28th Maori Battalion. Obituary for Sir Henare Kohere Ngata written by Dr Monty Soutar and published in Pipiwharauroa, Monday 19 December 2011.
Sir Henare Kohere Ngata (1917-2011) Nō te 11 o ngā rā o Tīhema ka moe a Tā Henare Ngata i te moenga roa. He hinganga totara tū i te wao nui a Tāne. He rata whakamarumaru ki ōna hapū maha i roto o Ngāti Porou. No tērā Wenerei i raro i te maru o te whare tipuna o Te Poho-o-Rāwiri i tukuna e ngā iwi o te motu ngā karakia whakamoemiti ki te Kaihanga mo Tā Henare, mo tēnei tū momo tangata i pakeke mai i roto i te ao tahitō, i tū pakari anō hoki i ngā rerekētanga o tēnei ao hurihuri. If one had to sum up Sir Henare Ngata's life in a sentence it would be that his was a life dedicated to the pursuit of equality for Māori in Aotearoa, a noble yet tremendously challenging commission bequeathed to him by his father, the great statesman Sir Apirana Ngata.
Share this by email High Low Clips (8) Maori Battalion soldiers prepare for war. Maori and the Second World War - Maori and the Second World War. By the time the Second World War ended in 1945 the 28th (Maori) Battalion had become one of the most celebrated and decorated units in the New Zealand forces.
The pinnacle of its achievement was the Victoria Cross won by Te Moananui-a-Kiwa Ngarimu in 1943. Ultimately, nearly 16,000 Maori enlisted for service during the Second World War. New Zealanders reacted with patriotic fervour to the outbreak of war in South Africa in 1899 and again when the First World War began in 1914. Imperial policy had officially excluded Maori from fighting in South Africa, but a number still enlisted. 4. Second World War: the Māori war effort – Ngā pakanga ki tāwāhi – Māori and overseas wars. Māori in the fighting forces We’ll fight right to the end.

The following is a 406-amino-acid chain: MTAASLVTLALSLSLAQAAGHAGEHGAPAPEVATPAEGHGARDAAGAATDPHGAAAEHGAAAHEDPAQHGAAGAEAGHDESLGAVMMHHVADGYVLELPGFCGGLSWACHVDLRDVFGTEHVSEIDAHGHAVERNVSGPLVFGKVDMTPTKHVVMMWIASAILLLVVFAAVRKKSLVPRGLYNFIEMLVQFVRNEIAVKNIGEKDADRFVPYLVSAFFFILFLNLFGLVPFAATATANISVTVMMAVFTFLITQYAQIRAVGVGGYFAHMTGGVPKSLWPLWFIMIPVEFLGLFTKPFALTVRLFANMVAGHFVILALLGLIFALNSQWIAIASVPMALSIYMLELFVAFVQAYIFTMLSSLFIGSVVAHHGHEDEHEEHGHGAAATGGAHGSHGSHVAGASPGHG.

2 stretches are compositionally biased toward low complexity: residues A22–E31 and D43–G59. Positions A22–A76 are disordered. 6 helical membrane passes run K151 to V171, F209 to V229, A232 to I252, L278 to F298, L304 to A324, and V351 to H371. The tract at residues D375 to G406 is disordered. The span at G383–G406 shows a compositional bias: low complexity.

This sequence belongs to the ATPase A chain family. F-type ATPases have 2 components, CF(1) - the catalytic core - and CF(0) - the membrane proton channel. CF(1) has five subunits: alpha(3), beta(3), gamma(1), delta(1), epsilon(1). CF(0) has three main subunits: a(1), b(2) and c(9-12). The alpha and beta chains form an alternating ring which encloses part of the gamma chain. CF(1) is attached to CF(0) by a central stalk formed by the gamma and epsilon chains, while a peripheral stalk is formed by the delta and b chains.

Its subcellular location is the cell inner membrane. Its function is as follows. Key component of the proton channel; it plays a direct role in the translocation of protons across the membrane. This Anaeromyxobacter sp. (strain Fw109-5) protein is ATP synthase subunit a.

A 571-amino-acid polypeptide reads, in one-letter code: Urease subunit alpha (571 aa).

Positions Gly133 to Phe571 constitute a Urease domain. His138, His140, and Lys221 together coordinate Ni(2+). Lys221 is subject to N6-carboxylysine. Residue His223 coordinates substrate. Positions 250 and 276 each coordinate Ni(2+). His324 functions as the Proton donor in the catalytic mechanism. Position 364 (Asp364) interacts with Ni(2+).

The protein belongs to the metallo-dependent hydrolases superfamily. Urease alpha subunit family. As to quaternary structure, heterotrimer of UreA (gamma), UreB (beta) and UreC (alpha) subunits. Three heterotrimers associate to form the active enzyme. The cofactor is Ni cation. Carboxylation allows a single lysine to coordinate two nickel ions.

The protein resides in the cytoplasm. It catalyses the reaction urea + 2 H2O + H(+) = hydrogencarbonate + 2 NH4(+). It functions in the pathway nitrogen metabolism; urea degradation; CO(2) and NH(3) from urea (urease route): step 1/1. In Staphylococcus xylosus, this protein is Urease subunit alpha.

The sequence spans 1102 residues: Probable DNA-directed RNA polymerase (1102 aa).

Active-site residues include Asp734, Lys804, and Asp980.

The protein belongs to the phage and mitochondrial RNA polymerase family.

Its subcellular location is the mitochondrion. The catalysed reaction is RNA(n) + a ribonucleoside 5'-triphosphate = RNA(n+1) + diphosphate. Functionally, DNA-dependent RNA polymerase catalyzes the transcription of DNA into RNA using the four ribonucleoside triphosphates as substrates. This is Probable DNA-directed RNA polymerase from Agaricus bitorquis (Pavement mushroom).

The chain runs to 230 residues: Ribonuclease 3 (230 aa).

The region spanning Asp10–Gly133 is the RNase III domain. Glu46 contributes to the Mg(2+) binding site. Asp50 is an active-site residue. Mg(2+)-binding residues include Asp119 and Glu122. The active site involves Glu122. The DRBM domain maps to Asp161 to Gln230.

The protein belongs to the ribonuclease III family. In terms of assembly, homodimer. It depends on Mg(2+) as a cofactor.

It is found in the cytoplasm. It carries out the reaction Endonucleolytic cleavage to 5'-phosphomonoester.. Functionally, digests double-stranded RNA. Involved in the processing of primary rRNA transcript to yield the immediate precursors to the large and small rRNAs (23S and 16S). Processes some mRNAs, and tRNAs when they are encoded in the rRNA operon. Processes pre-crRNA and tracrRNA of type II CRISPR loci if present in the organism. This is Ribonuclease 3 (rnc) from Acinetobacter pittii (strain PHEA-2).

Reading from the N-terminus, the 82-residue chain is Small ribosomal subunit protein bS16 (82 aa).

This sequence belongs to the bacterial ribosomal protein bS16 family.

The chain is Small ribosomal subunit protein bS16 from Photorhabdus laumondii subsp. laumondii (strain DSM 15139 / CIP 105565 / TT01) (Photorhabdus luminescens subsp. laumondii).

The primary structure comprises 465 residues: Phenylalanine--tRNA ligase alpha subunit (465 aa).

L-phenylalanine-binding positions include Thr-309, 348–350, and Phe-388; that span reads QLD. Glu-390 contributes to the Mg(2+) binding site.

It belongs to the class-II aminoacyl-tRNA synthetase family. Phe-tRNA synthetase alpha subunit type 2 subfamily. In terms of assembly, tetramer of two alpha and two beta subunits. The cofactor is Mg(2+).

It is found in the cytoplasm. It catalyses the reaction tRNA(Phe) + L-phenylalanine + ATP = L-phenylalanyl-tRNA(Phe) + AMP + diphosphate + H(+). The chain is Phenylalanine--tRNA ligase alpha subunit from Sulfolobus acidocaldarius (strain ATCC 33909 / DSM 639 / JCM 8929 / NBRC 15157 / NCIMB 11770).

For God! For King! And for Country! Ake, ake, kia kaha e! Māori made a sustained and valuable contribution to the armed forces during the Second World War. 28th Maori Battalion. Ngarimu, Te Moananui-a-Kiwa – Biography. Page 1 - Biography Ngarimu, Te Moananui-a-Kiwa Ngati Porou and Te Whanau-a-Apanui; soldier This biography was written by Whai Ngata and was first published in the Dictionary of New Zealand BiographyVolume 5, 2000 Te Moananui-a-Kiwa Ngarimu was born into Te Aitanga-a-Mate of Ngati Porou at Whareponga, on the East Coast, on 7 April 1919, the son of Hamuera Meketu Ngarimu, and his wife Maraea.
He had strong connections to Te Whanau-a-Rakairoa, Te Aowera and Ngati Horowai. Moana Ngarimu attended Whareponga Native School from 1924. On 1 May 1940 the main body of the Maori Battalion left the showgrounds in Palmerston North, where they had been training, and marched to the railway station and travelled to Wellington. Prince Harry pays tribute to NZ vets at Monte Cassino. Flanked by New Zealand veterans with long rows of medals pinned to their chests and greeted by Maori chants and ceremonies, Prince Harry paid tribute to the terrible price paid by Kiwis who fought at the Battle of Monte Cassino in the Second World War.
Video The Prince laid a wreath at a tall Cross of Sacrifice in the Commonwealth War Cemetery in the town of Cassino, where 456 New Zealand soldiers are buried and another 55 commemorated on a memorial because their remains were never recovered. Prince Harry greets a New Zealand veteran at Monte Cassino. Including prisoners and wounded, the New Zealanders suffered nearly 1,400 casualties in the battle, one of the most brutal of the European theatre. Looming over the cemetery was the squat, fortress-like monastery of Monte Cassino, which became an object of fear and hatred for many Allied troops during the five months that they tried to take it from the Germans in 1944. "They were about 75 yards away. "Some of my mates didn't make it. War and the 28th (Māori) Battalion / Teachers' notes / Home - Kia Mau. Navigate in: Māori | English In ancient times, battles were a feature of Māori life.
Even after European settlement, battles continued, and indeed intensified, through the introduction of muskets. The common fighting unit was the hapū (subtribe). Small wars were fought by one hapū, but often several related hapū or an entire tribe joined to create a larger force. A common name for a band of warriors was hokowhitu-a-Tū, meaning the 140 men of Tūmatauenga (the 70 twice-fold warriors of Tūmatauenga, the god of war). Read a detailed background on the 28th (Māori) Battalion. Nearly 16,000 Māori men enlisted for service during the Second World War. A Company region (fondly known as the ‘Gum Diggers’) comprised men from Auckland and North Auckland, largely a collection of related tribes, with Ngā Puhi, Te Aupori, and Ngāti Hine being the largest in that region.